My post on invasive species provoked some really wonderful discussion from readers last week, reminding me once again just how diverse our attitudes towards the natural world can be. Even when we all agree on what practical actions we need to take, our motivations and reasons can be very different!
Take Robert Paxton, for instance, who left this comment on my G+ page:
Some invasives are sufficiently benign that one could address them in this gentle-hearted way. However, out at Circle Sanctuary, we cheerfully work hard to eradicate the buckthorn that has already killed some of our oldest oaks. We spend a lot of effort to beat back the multiflora rose that nothing eats — that repels the native birds — and that creates dense, fiercely prickly hedges. We fight the garlic mustard which chokes out dozens of native understory species, as well as causing butterfly populations to crash. And we fight the reed canary grass which creates monocultures that choke out wetlands.
Every local ecology has its own challenges, some more severe than others. In our case, a century of fire suppression — and some problematic but well-intentioned choices to introduce non-natives by DNR people of generations long past — left us a mess that we need to actively work on if we want the full natural diversity of the land shine.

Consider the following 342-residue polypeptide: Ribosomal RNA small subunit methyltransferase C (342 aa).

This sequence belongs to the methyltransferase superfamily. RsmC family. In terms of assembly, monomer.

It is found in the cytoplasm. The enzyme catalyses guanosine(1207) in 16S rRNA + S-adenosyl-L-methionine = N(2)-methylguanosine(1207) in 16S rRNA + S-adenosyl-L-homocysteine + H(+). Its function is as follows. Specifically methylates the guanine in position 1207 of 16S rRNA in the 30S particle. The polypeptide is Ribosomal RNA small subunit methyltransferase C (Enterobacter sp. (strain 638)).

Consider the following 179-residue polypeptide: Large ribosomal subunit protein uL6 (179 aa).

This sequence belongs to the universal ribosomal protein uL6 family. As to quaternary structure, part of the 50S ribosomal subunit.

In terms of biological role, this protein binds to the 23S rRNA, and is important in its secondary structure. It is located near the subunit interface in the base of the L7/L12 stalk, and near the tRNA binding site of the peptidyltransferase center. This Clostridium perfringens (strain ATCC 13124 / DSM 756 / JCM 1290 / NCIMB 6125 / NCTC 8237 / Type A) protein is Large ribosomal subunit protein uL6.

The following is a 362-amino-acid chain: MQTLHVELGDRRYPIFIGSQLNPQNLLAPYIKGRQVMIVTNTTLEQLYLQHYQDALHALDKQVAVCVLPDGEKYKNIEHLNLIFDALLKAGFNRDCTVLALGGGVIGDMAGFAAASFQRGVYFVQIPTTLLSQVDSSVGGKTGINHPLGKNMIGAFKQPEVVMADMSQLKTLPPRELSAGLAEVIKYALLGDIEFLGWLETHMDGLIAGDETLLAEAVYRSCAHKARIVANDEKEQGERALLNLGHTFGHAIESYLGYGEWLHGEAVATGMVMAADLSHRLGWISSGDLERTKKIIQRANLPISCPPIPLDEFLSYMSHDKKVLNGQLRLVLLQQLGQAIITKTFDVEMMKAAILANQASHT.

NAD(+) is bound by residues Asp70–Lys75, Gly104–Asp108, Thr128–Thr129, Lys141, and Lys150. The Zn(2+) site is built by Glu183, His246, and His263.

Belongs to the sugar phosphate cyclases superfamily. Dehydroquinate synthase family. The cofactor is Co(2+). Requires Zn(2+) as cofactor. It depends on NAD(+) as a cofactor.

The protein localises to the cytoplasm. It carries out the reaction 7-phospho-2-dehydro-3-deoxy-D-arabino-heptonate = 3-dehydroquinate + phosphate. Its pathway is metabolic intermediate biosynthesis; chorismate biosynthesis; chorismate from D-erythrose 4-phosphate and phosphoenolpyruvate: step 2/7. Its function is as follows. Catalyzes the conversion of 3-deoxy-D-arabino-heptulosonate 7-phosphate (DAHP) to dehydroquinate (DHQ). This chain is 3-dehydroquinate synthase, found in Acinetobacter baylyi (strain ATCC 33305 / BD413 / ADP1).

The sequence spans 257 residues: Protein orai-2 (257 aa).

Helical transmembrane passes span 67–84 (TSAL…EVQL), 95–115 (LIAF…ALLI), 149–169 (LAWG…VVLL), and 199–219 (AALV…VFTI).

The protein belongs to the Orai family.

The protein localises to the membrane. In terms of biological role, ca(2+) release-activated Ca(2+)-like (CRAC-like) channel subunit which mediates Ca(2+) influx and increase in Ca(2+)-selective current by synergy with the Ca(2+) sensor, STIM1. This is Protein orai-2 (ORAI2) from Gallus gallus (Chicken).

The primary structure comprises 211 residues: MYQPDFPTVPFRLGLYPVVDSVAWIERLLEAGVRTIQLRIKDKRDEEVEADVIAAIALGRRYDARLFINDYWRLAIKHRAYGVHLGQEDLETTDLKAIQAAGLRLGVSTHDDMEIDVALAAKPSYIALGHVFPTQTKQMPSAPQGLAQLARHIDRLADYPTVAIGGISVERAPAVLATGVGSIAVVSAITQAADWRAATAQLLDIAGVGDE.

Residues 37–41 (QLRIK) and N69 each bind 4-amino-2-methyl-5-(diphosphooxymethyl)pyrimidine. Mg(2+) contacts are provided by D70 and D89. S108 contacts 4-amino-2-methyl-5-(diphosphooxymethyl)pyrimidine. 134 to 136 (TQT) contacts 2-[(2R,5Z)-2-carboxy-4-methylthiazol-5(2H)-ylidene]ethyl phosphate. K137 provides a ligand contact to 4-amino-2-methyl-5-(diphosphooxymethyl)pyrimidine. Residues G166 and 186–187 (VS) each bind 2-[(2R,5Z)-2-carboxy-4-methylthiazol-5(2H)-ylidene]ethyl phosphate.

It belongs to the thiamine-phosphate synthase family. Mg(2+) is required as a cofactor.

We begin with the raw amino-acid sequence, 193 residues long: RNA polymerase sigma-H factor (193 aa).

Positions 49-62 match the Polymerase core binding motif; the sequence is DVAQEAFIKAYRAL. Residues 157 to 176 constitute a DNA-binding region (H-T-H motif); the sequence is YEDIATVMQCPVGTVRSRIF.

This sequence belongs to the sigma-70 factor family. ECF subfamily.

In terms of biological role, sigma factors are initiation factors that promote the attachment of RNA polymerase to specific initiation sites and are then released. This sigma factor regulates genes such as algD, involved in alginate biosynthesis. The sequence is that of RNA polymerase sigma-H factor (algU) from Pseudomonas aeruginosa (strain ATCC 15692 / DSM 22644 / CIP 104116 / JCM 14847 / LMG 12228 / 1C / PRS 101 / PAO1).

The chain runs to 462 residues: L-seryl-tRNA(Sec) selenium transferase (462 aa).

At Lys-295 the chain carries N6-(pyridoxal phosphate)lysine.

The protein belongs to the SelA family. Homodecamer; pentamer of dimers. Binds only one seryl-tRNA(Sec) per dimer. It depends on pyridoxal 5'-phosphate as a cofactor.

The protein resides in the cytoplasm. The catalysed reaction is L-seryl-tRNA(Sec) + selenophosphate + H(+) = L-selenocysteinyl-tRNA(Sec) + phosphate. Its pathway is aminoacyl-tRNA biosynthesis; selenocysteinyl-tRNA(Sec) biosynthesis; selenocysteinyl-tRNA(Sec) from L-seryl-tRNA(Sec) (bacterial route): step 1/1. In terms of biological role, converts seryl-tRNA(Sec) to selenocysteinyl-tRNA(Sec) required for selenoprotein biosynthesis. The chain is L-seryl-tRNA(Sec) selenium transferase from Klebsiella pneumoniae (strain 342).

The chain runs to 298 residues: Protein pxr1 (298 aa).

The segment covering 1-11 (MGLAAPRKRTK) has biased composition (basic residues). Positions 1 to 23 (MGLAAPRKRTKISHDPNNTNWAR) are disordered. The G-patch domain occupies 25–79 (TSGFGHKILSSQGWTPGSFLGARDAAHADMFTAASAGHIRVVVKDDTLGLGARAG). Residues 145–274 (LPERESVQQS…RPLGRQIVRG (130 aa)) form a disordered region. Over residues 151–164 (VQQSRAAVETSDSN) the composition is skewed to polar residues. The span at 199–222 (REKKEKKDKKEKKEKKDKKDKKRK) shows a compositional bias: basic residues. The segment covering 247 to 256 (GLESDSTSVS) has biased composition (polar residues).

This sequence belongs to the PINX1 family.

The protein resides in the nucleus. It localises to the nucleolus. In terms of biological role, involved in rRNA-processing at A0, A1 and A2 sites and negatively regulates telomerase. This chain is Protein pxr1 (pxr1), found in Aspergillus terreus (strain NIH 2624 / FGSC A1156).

The Gentle Heart of the City Girl
Robert is absolutely right that every landscape has its own challenges, as well as its own sources of resilience and adaptability. Learning how to work with the unique characteristics of your own local area is absolutely vital in the work to conserve and support thriving natural ecosystems.
I can’t argue with Robert about whether or not the environmental challenges that face Puget Sound Country, and Seattle in particular, are more or less severe than those he faces at the beautiful Circle Sanctuary Nature Preserve in Wisconsin. (Though I will readily admit that I’m envious of the opportunity he has to work at such an amazing place!) I do know that Seattle has many of the problems common to cities all over the world — increased air and water pollution, soil erosion, heat islands, urban run-off, suburban sprawl — as well as some challenges unique to this area. Often times, invasive species find a foothold in a new landscape in the wake of disruptive changes that temporarily jeopardize the ability of native species to survive and thrive, and then stick around because they are hardier, more resistant to pollution and more flexible in nutrient-deficient environments. The city of Seattle, like many cities, has a history of environmental devastation and pollution from industry that make it ripe for invasion by non-natives.